There is still hope for such aggressive pets; at least that's what experts have to say about that. Generally, cats can be quite possessive and jealous when it comes to attention and affection. Because of that, when there is a change, the arrival of a newborn child in the family, cats are likely to suffer if their owners are unaware of the situation.
There can be some specific reasons why cats act a certain way in certain circumstances. According to Pam Johnson-Bennett, a licensed consultant on animal behavior issues from Nashville, Tennessee, sudden changes can make an already nervous and anxious cat become even more aggressive and ready to attack.
The more you prepare the cat in a continuous and gradual manner, the more efficient the methods used will be for the cat to feel at ease when the new element comes along.
Since nothing scares a little cat more than the appearance of a newborn that may take away all the attention and the care which had been offered to the beloved pet by its owners, Johnson-Bennett suggests that it's best to prepare the cat for the great event from an early stage.
Thus, we can begin by preparing the baby's room, by painting its walls, bringing new furniture, and so on. Thus, the cat will become interested and curious about what's going on and even make it expect something new and unusual is likely to happen in the future.
Johnson-Bennett even goes as far as to recommend cat owners that are expecting a newborn baby to show up in their family, to play some tapes with recorded baby sounds for their cat to become accustomed to them and feel less scared and traumatized when the real-life baby is crying and making all sorts of unusual noises.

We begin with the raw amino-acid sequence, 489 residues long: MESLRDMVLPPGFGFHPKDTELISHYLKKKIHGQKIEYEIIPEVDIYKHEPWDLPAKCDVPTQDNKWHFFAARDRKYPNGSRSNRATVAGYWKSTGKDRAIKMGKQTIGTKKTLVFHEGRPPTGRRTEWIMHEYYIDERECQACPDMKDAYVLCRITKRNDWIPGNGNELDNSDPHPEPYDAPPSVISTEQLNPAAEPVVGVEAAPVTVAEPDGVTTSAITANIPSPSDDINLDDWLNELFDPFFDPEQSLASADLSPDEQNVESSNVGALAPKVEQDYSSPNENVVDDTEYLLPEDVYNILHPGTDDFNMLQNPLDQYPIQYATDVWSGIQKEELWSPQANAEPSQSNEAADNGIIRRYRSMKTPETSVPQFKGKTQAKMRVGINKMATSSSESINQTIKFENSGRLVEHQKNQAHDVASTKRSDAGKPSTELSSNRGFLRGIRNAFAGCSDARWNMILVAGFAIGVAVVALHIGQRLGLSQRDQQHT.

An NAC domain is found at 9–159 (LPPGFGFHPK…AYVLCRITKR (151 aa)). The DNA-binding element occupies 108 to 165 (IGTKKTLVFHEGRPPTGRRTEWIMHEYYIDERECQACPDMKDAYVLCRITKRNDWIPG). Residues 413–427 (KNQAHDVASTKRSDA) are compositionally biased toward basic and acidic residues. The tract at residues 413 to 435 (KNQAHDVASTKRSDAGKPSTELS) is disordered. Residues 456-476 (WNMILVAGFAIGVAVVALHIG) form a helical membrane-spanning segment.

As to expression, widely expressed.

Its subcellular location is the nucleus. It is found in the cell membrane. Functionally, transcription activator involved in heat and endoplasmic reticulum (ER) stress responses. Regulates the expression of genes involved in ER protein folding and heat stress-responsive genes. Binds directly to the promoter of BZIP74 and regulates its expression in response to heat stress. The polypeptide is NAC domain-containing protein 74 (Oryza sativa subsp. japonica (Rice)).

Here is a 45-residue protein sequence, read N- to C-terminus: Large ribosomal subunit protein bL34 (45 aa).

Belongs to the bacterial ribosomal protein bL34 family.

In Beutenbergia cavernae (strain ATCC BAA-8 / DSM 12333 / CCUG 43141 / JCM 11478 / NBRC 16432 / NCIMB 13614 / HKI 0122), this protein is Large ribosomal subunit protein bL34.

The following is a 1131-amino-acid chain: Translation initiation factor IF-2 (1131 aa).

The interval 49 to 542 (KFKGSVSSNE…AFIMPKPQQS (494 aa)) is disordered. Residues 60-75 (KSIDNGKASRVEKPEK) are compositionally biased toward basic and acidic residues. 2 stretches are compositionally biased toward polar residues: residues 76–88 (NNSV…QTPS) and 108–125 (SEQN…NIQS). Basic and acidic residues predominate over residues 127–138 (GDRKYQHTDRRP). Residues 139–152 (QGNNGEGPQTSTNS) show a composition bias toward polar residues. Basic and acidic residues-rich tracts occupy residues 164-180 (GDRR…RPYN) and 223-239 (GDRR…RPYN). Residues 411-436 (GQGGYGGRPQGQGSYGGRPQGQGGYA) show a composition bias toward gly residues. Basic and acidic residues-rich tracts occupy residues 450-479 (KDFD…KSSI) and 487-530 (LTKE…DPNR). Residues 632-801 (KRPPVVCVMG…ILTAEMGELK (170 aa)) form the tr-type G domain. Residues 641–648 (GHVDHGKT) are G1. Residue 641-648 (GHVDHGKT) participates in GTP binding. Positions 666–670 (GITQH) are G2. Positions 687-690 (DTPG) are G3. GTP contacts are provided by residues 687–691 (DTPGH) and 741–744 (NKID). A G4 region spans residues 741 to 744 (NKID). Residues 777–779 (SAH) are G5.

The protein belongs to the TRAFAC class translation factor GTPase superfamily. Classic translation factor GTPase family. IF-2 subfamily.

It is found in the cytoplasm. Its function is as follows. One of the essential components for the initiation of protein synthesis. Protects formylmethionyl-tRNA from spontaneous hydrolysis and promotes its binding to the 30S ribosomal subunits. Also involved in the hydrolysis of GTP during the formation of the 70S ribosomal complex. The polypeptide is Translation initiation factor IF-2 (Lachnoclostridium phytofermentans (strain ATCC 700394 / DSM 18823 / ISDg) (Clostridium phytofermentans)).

But it's not just their dislike of changes that could make cats become more aggressive. There are other situations that can be stressful for the cats.
Thus, if there isn't any hiding place for the cat to go to when the baby is crying too loud, then there might be a problem - the cat is sure to become irritable, upset and to adopt a defensive, more or less aggressive behavior.
Another important thing for the cat and the baby to stay away from any negative interaction is to remember and always place the cat's litter box and food bowls in places outside the baby's reach. Cats can be very territorial, and if that is not respected by humans, they can be quite revengeful.
Thus, a baby's act of upsetting the cat's food bowl can be responded with the cat's urinating outside its litter box. Some other experts such as Alana Stevenson from Boston advise us that in order to avoid such passive-aggressive manifestations of the cat's frustration, we should take time to play with the cat at least 5-10 minutes everyday.
That should be quite enough for the cat to feel less stressed out and less scared of losing all the attention and affection it once enjoyed from the part of its owners. Also, if every playing session is followed by a delicious treat, then the cat's happiness is most certainly ensured.
Treats can be used to turn the cat's moments of interacting with new family members seem more pleasant and less stressful. Thus, we should give the cat a treat every time we introduce a new element related to the newborn, whether it pertains to smell, to sight, sounds or other sensorial dimensions.
We should avoid creating negative associations for the cat's mind, such as yelling at the cat to go away from the baby's bed or to forbid the cat to even enter the baby's room. On the contrary, we should let the cat inspect all the baby's toys and equipment, the baby's room in general, until the element of novelty disappears to the cat's mind.